Orphaned at an early age, Philip Ashley is raised by his benevolent cousin, Ambrose. Resolutely single, Ambrose delights in Philip as his heir, knowing he will treasure his grand house. But Philip’s world is shattered when Ambrose sets off on a trip to Florence. There he falls in love and marries – and then dies suddenly in suspicious circumstances.
Before long the widow – Philip’s cousin Rachel – arrives in England. Despite himself, Philip is drawn to this beautiful, mysterious woman. But could she have caused Ambrose’s death?
Should I or should I not even review this modern classic? After all what can I add to everything that has already been said and written about My Cousin Rachel. Shall I confess that this is my first du Maurier since reading Jamaica Inn in secondary school? I was prompted to pick this up due to my love of these VMC Designer Collection editions, that was why I bought the book and Clair who blogs here who last month I read Excellent Women with suggested this one next.
The story was superb, I loved the sense of foreboding that was ever present as the story progressed, my concern for Philip Ashley as he swiftly finds himself smitten with Rachel. The suspicion surrounding her, the death of Ambrose, what had really happened, could she be trusted…
The story is known and I suspect many here will have read it so except for commenting on how much I liked it, I won’t say too much more, narrated by Philip his views on women were interesting, reflecting not only his sheltered and wholly masculine upbringing but also the patriarchal society of the time. Rachel was unusual in terms of her background and her lifestyle, a more contemporary female than any previously known to Philip and he was immediately enamoured with her. The strength of the narration left the reader uncertain throughout as to Rachel’s motives, was Philip blinded by love or was the suspicion misguided?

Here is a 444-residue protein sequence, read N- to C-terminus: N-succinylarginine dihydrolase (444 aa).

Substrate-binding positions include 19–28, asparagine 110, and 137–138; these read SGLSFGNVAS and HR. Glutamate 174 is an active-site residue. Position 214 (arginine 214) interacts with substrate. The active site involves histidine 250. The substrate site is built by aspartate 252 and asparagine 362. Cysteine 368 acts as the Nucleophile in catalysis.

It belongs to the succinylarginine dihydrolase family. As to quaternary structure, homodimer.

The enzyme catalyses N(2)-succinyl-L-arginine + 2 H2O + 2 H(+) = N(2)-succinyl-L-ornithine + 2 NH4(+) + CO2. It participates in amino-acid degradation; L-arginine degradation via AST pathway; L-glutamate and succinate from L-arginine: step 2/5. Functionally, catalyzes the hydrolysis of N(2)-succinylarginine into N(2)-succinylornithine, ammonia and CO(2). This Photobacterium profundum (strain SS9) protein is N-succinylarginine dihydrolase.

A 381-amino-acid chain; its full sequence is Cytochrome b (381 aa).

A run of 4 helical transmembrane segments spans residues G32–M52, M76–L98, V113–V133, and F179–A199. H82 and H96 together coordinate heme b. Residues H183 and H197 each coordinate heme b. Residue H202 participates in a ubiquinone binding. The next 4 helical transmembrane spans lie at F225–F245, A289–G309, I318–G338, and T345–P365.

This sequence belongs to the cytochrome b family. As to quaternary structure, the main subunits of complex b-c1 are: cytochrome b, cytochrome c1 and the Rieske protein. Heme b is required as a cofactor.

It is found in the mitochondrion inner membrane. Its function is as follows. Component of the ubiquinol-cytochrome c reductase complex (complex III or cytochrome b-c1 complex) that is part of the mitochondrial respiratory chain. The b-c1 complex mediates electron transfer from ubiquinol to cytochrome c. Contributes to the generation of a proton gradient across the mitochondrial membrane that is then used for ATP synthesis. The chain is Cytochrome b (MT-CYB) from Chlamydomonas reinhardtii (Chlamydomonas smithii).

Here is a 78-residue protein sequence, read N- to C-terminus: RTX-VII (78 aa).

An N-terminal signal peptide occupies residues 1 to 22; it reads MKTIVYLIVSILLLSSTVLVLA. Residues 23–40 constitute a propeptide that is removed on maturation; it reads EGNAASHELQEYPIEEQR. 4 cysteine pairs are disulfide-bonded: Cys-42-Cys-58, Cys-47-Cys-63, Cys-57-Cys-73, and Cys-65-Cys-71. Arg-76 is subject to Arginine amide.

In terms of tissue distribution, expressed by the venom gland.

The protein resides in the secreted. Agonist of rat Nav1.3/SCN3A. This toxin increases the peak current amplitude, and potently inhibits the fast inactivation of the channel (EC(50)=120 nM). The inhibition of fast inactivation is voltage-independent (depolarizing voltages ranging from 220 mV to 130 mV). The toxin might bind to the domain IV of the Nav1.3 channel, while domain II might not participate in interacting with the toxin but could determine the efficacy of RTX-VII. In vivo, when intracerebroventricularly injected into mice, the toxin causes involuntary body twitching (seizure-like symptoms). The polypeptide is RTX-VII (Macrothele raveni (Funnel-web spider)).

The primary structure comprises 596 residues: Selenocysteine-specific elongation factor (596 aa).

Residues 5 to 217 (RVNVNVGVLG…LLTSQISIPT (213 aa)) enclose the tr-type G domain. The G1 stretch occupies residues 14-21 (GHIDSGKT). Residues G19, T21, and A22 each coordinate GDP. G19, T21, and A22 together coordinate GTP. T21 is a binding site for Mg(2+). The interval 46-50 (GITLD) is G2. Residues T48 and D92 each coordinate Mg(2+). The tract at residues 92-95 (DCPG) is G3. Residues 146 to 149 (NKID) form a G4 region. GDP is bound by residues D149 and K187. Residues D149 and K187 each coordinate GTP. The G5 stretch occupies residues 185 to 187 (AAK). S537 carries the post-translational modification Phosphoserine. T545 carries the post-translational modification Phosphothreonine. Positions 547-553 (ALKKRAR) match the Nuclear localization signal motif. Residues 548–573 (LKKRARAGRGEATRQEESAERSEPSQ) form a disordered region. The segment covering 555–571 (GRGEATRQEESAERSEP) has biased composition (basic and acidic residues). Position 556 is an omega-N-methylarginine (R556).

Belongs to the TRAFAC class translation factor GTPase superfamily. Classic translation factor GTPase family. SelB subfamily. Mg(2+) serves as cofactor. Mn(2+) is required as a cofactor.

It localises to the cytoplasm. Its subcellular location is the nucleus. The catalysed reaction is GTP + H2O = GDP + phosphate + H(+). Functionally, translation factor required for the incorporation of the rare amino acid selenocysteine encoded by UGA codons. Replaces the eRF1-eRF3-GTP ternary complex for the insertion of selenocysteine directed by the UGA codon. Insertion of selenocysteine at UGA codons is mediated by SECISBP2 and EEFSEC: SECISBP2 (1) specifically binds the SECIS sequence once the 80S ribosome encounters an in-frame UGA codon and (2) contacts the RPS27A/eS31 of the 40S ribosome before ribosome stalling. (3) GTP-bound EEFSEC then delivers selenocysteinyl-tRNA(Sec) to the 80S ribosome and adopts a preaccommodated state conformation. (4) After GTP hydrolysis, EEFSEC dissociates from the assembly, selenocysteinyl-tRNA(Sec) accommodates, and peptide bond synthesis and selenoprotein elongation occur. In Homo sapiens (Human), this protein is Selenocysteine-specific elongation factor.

I will say no more about the story but must comment on the beauty of the VMC Designer Collection, physically attractive and flamboyant, the hardback books are beautifully bound in vibrant patterns by contemporary designers including Orla Kiely. These editions have introduced me to modern classics including Valley of the Dolls review here and Excellent Women here which I would otherwise not have picked up – had I not been so tempted by the beauty of these editions. Reading these books is sublime and the paper quality is exquisite. My favourite book collection I think with a terrific range of modern classic titles.
About the Author
Daphne du Maurier (1907-89) was born in London, the daughter of the famous actor – manager Sir Gerald du Maurier and granddaughter of George du Maurier, the author and artist. Educated at home with her sisters and later in Paris, she began writing short stories and articles in 1928, and in 1931 her first novel, The Loving Spirit, was published. But it was her novel Rebecca that made her one of the most popular authors of her day. Besides novels, du Maurier published short stories, plays and biographies. Many of her works were made into films, including, Rebecca, Jamaica Inn, My Cousin Rachel, ‘Don’t Look Now’ and ‘The Birds‘. She lived for most of her life in Cornwall, the setting for many of her books, and in 1969 was awarded a DBE.